Residents promptly reject crematorium plan
MERRIMACK – A local funeral home owner’s efforts to build a crematorium ended before it really began Thursday night.
George A. Rivet Funeral Home had asked the town’s approval to build a crematorium at 22 Continental Blvd.
Just as soon as the proposal came up, opposition to the proposed facility was starting to mount.
Gary Petas, whose house on Tallant Road neighbors 22 Continental Blvd, started circulating a petition against the crematorium before Memorial Day weekend calling for the land to be a buffer zone and “non-buildable.”
“It’s very distasteful, and all my neighbors and residents that live here agree,” Petas said.
Residents are concerned the crematorium – where human remains are incinerated – will drop their property values and be an “eyesore.”
“…The thought of having our children and grandchildren having a barbecue next to a crematorium is distasteful and not an appropriate site at all,” the petition reads.
Neighbors are also concerned about emissions and wonder about the effect on the town’s nearby pump station.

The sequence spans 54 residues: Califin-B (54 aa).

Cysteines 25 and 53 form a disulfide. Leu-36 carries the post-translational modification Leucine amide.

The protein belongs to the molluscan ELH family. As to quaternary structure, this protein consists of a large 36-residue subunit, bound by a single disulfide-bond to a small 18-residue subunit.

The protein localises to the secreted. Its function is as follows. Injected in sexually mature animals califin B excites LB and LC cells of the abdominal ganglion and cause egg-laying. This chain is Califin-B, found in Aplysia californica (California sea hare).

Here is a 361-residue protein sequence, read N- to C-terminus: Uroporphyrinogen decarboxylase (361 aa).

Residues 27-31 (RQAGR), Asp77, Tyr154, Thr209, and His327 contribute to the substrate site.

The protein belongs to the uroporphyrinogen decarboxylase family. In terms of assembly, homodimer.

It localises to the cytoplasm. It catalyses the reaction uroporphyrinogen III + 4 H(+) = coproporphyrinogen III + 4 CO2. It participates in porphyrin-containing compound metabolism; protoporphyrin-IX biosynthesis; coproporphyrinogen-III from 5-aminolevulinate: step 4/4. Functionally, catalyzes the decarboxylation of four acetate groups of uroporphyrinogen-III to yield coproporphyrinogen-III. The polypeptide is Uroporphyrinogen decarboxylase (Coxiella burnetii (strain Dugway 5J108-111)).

Funeral home attorney Gregory Michael appeared briefly before the town’s zoning board of adjustment Thursday and withdrew the application.
Owner Mark Rivet was set to request a zoning variance because the crematorium is not listed as an allowed use in any zoning district.
Michael declined to comment following the meeting.
Zoning documents show Rivet wants, or wanted, to build a 2,700-square-foot facility on a lot located in both an industrial and residential area of town, with the option of doubling the facilities in the future.
The entire crematorium would have fallen in the industrial zone, with a small part of the driveway falling into the residential zone, according to the plans.
A message left for Rivet on Thursday afternoon was not returned.
Planning documents state that a crematorium would be an appropriate use in the location because it is a light industrial use and will not diminish adjacent property values, and that as a necessary service to the general public, it will “improve the value and tax base of a previously undeveloped parcel.”
“Any activity on this lot is minor, involving the coming and going of vehicles to the site,” documents stated.
“Abutters will not be aware of any activity within the facility itself.”
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